University Hall (Old Main) 1908
As previously indicated, the University was established in 1897. The inital study body
consisted of 42 students.
Library interior, approx. 1895
Tuition was free for those nominated by their respective Boards of County Commissioners. Out-of-state tuition
was $5.00. There was a library fee of $2.50. Boarding was available with respectable families for about $25.00 a month or
the faculty would assist students who wished to rent their own dwellings or apartments.
Dr. Grace Raymond Hebard described the University when she first arrived, as
a vacant lot more actually speaking, with a single, isolated, substantial building
surrounded by the perpetually snow capped mountains of the Medicine Bow Range.
The campus was without fence, without walks, or trees, shrubs, lawn, grass, or evidence of
flowers during the past season * * * .
The "library," according to Dr. Hebard, was hardly better, consisting of
Dr. Hebard's description was perhaps exagerated, but not much. The library was started with a
contribution from Charles Clay of 300 books. Today, the library has some 1.5 million catalogued
volumes, over a million government documents, 167,000 maps, and adds some 24,000 new volumes each year.
Dr. Hebard served as the University's third librarian, taking the helm
in 1894. Members of the faculty were expected to fill multiple functions. Dr. Hebard, as an example, was a professor, Secretary to the
Board of Trustees, and librarian all at the same time. Her predecessor as librarian, Justus F. Soule (1861-1939) also served as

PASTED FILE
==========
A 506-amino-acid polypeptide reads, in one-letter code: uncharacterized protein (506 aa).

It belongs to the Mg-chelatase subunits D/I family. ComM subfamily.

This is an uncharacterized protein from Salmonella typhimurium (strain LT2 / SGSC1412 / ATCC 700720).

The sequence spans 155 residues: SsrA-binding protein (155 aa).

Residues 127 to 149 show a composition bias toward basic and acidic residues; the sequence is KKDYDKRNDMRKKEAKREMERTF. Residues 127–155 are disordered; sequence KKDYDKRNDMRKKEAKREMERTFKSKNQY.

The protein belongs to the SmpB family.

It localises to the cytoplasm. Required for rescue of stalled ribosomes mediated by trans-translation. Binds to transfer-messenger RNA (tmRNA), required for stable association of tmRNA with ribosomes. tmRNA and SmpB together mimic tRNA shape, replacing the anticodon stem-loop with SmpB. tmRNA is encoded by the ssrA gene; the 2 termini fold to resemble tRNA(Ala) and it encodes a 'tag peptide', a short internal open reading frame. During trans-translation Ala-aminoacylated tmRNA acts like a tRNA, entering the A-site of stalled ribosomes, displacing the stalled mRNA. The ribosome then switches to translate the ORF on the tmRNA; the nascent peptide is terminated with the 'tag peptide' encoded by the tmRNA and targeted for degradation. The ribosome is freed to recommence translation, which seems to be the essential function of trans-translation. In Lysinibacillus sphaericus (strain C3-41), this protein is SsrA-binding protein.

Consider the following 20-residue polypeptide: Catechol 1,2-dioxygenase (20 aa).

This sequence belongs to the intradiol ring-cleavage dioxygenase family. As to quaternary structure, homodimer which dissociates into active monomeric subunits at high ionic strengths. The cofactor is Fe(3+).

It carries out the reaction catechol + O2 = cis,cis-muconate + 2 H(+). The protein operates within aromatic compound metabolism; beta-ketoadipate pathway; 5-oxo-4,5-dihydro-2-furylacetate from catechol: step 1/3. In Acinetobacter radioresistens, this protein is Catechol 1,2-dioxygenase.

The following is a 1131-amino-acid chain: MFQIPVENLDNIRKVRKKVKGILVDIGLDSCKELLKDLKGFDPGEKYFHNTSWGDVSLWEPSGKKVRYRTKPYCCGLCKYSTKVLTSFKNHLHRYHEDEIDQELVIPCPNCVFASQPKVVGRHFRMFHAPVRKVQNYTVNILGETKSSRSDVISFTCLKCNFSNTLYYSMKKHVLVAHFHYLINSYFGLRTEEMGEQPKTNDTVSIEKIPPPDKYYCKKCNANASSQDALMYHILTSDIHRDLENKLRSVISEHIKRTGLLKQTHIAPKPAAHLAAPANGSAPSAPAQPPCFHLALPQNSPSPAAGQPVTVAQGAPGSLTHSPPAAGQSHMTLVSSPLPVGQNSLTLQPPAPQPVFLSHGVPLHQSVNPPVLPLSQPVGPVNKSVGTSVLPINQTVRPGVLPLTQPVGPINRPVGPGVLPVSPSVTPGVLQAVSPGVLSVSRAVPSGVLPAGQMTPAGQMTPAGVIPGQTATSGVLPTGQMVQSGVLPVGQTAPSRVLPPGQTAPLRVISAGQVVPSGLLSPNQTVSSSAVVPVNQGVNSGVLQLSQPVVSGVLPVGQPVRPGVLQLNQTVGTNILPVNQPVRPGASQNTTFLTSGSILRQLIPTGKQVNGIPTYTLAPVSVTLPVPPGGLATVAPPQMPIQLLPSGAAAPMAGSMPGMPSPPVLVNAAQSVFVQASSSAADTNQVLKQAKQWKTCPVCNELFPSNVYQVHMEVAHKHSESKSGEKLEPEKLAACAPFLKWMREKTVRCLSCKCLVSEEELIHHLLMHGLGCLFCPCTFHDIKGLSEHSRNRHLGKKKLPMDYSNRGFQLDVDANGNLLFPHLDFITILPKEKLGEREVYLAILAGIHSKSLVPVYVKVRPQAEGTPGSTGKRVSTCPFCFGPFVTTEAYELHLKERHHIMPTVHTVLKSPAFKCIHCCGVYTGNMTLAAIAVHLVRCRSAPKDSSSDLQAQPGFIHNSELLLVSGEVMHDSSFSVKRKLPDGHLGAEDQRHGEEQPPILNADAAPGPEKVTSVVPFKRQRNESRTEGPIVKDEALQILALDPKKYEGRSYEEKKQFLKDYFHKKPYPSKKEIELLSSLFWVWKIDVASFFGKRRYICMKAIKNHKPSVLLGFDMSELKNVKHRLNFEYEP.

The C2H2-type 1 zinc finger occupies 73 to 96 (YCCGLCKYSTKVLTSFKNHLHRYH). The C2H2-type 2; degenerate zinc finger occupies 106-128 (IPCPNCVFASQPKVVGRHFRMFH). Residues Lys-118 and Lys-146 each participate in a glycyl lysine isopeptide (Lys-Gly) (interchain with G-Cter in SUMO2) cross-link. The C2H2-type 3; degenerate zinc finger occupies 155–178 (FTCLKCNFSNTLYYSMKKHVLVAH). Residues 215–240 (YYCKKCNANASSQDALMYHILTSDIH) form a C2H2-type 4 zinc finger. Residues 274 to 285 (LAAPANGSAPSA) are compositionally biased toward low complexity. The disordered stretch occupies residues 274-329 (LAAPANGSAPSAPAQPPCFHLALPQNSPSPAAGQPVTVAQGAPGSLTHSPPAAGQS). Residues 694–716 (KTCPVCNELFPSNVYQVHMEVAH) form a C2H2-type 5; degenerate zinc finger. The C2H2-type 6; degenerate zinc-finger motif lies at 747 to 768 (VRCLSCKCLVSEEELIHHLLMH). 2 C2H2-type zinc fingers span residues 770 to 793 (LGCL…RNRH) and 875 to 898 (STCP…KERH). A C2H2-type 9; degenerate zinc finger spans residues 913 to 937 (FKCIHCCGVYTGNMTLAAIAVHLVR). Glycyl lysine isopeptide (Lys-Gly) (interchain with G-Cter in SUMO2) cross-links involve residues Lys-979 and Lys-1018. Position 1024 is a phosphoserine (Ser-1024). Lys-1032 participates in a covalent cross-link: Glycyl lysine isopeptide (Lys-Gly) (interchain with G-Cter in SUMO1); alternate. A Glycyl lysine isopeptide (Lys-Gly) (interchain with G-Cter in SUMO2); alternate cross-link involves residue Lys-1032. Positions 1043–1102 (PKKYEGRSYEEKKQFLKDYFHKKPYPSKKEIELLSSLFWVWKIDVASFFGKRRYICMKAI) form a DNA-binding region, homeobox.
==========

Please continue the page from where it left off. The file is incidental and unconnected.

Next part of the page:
Professor of Greek and Latin and football coach. The intitial five football seasons, 1893 - 1897, under Coaches
Soule and Fred Hess, were a winning ones with no losses. The season records:
a room without table, chair, desk, shelves, book-case, blackboard, curtain, only
three sacks of Government books piled in a pyramid in the center of the floor.
The following years were not kind. Under Coach Hess in 1898, the team lost all four games. Under Coach
Soule in 1899, the team lost one and tied one. That year, however, saw the beginning of the "Border Wars" with
Colorado Agricultural College (now known as Colorado State University), the oldest rivalry in the
Mountain West. Coach Soule continued as coach through the 1899 season and Hess through 1898.
In 1938, Wyoming became a member of the Skyline Conference; in 1962, the Western Athletic Conference; and in 1999, the Mountain West. In post-season
play, Wyoming has played in the Gator, Sun, Sugar, Fiesta, Holiday, Copper, and Las Vegas Bowls.
1900 University of Wyoming Football Team
The team appears to be sitting on the front steps of
Old Main. Editor Hayford also expressed his opinion as to football:
We are not familiar enough with the game to give any technical
or detailed report of it. It looks to a man up a tree like a rough and
tumble Donnybrook fair fight minus the shallalas. Several of the participants were
more or less hurt and carried off the field.
1920 University of Wyoming Football Team
During the 1920 Season under Coach John Corbett, Wyoming was 4-5-1. Coach Corbett served from
1915 through 1923.
Women's Study Parlor, University of Wyoming, 1900.